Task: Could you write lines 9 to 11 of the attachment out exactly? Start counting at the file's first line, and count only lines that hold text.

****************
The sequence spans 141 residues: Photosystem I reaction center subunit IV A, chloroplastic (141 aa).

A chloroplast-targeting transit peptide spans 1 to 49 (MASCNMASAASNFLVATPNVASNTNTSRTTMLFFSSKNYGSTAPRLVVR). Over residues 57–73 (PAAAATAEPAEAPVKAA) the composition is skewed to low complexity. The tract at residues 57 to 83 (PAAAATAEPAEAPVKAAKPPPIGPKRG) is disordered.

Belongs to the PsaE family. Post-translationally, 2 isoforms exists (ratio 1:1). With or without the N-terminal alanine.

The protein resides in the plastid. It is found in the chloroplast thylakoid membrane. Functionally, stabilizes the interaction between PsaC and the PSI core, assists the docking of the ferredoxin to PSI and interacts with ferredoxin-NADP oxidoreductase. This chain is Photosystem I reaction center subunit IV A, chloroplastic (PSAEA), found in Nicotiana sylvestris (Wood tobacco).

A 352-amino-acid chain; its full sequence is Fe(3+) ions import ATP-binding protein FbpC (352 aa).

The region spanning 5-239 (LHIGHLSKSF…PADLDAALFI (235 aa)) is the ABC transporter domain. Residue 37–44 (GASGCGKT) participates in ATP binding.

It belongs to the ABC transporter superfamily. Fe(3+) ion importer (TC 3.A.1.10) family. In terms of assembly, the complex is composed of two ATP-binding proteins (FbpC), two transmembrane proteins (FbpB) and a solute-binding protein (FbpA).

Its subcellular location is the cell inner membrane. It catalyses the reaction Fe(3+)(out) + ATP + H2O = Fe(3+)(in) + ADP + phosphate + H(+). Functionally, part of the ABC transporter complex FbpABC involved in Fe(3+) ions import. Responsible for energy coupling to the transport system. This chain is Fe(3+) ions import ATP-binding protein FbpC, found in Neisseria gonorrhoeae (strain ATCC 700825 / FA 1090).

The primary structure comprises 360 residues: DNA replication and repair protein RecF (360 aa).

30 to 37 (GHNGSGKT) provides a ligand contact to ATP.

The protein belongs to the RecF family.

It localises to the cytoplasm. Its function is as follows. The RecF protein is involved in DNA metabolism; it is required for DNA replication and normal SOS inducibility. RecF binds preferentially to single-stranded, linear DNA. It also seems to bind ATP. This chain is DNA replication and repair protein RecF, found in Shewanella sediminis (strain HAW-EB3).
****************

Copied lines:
The primary structure comprises 360 residues: DNA replication and repair protein RecF (360 aa).

30 to 37 (GHNGSGKT) provides a ligand contact to ATP.

The protein belongs to the RecF family.